I left the Windsor Mills Covered Bridge in Ashtabula County, Ohio and headed north on Route 534 towards Geneva. The day was proving to be ideal for exploring the county’s covered bridges. When the GPS announced I had arrived at the next covered bridge on this day’s journey, it was not in sight. As I crossed the Grand River, I glanced to my left and saw my next destination – the Harpersfield Covered Bridge. Note: Windsor Mills Covered Bridge can be found here: Windsor Mills.
I followed the signs and soon found myself staring at one of the more interesting covered bridges I had ever encountered. The bridge crossing over the Grand River was part covered bridge and part steel bridge and I had to wonder why it looked so strange. My immediate thought was: “Part of the bridge had washed away and was replaced by a steel structure.” I would soon discover that I was wrong about the look of the bridge.
Parking on the southern side of the bridge, I stepped out and studied the covered bridge and its surroundings. I was immediately taken in by the sound of the waters as they plunged over the Grand River Dam, just east of the bridge. As I walked to the bridge, I noticed it was a good day to be fishing – people stood on the bridge’s walkway with their lines in the water. I stopped at the historical marker standing guard at the bridge’s southern entrance to read some of the bridge’s history. The first bridge built at this location was in 1814 and was destroyed in a flood in the spring of 1868. The two hundred and twenty-eight-foot, two-span covered bridge was erected in 1868 using a Howe Truss design. Until the erection of the Smolen-Gulf Covered Bridge, the Harpersfield Covered Bridge was the longest covered bridge in Ohio. Note: The Smolen-Gulf Covered Bridge can be found here: Smolen-Gulf.
In 1913, severe flooding destroyed a number of Ashtabula County’s covered bridges and while the Harpersfield Covered Bridge withstood the flood, the northern approach to the bridge was destroyed. The flooding had cut a second channel, widening the Grand River. To remedy the problem, a steel bridge was erected to span the channel and connected the northern end of the bridge to dry land. This bridge extension was one hundred and forty feet long and according to newspapers at the time, ten feet of the original covered bridge had to be removed so the two structures could securely connect.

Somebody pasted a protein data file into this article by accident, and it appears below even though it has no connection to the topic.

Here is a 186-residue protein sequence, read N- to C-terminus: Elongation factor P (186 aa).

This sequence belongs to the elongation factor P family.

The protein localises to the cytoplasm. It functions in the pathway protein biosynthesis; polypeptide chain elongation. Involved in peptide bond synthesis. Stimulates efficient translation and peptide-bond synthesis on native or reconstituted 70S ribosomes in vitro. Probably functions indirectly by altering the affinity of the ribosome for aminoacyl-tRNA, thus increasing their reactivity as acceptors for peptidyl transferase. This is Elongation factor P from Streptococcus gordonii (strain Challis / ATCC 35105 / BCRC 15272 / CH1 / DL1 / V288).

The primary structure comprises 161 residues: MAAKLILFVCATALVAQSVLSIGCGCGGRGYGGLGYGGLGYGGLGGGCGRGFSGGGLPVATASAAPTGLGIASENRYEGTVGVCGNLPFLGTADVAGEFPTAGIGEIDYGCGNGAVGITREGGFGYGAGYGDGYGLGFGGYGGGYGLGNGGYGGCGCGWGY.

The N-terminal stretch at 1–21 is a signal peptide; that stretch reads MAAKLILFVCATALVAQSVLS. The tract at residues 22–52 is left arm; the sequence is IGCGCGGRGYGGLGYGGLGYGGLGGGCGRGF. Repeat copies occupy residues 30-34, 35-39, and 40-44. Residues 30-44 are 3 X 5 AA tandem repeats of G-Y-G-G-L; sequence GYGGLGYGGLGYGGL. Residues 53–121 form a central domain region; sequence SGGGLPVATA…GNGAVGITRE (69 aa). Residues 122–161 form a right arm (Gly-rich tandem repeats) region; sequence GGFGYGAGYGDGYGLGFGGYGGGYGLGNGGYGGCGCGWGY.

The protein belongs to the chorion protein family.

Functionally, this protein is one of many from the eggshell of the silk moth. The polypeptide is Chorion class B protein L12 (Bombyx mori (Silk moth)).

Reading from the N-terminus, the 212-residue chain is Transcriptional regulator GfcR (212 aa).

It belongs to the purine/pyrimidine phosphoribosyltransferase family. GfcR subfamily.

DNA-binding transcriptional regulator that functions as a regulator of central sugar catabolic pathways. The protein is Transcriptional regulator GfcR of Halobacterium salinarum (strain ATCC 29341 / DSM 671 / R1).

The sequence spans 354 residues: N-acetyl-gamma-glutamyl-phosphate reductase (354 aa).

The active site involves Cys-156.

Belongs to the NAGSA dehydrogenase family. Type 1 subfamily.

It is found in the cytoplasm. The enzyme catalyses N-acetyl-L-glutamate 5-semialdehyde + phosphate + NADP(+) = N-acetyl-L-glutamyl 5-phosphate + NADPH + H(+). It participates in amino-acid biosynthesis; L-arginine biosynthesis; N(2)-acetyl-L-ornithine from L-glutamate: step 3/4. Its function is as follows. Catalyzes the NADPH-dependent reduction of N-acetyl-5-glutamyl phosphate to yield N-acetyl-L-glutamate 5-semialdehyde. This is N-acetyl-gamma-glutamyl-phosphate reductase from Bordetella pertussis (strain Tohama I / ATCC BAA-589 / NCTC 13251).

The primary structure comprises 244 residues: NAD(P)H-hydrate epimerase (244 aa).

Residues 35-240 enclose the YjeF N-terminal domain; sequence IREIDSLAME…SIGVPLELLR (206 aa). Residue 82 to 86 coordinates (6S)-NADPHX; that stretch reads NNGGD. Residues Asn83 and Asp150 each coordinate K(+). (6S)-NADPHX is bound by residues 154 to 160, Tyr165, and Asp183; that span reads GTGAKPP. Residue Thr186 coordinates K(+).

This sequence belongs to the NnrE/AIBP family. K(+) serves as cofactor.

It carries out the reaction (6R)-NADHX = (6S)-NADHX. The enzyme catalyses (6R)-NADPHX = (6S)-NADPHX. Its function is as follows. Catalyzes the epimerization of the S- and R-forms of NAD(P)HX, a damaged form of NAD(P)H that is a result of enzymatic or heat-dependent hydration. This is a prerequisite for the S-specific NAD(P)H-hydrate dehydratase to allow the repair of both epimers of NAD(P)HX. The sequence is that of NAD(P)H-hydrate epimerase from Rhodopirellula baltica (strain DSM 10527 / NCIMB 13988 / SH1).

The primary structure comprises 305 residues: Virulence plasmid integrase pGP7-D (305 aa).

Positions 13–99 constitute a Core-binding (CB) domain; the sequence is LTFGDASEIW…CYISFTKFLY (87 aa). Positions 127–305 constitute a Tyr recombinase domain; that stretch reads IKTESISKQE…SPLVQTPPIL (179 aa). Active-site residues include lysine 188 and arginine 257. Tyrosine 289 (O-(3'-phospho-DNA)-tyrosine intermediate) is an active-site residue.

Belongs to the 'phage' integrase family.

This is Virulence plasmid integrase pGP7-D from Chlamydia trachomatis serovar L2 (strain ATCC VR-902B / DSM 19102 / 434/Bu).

Although the bridge remains in use, it was bypassed in 1959. Note: Despite the bridge being bypassed, which keeps heavier vehicles off of it, the bridge was extremely busy the day of my visit. Of all the covered bridges I’ve visited over the years, I can say this was one of the busiest – if not the busiest covered bridge – I had ever visited.
Beginning in 1957, the Harpersfield Covered Bridge has undergone numerous repairs. That year, steel supports were added to help the three stone pillars the bridge originally rested upon. In the early 1990s a complete renovation was done, adding the walkway on the western side of the bridge which was rededicated in the autumn of 1992.
The bridge has an important role in the Ashtabula MetroPark System. Fifty-three acres were purchased on the northern side of the bridge in 1961 to create the first of the county’s parks.
I walked a short distance on the walkway, but more people were arriving to fish, so rather than fighting my way through the crowd to cross the bridge and then cross it again to get back to my vehicle, I decided to leave that adventure for another day. Passing back through the bridge, I paused at the northern side of the covered bridge to take some photographs before I headed eastward, to explore and enjoy my covered bridge tour of Ashtabula County.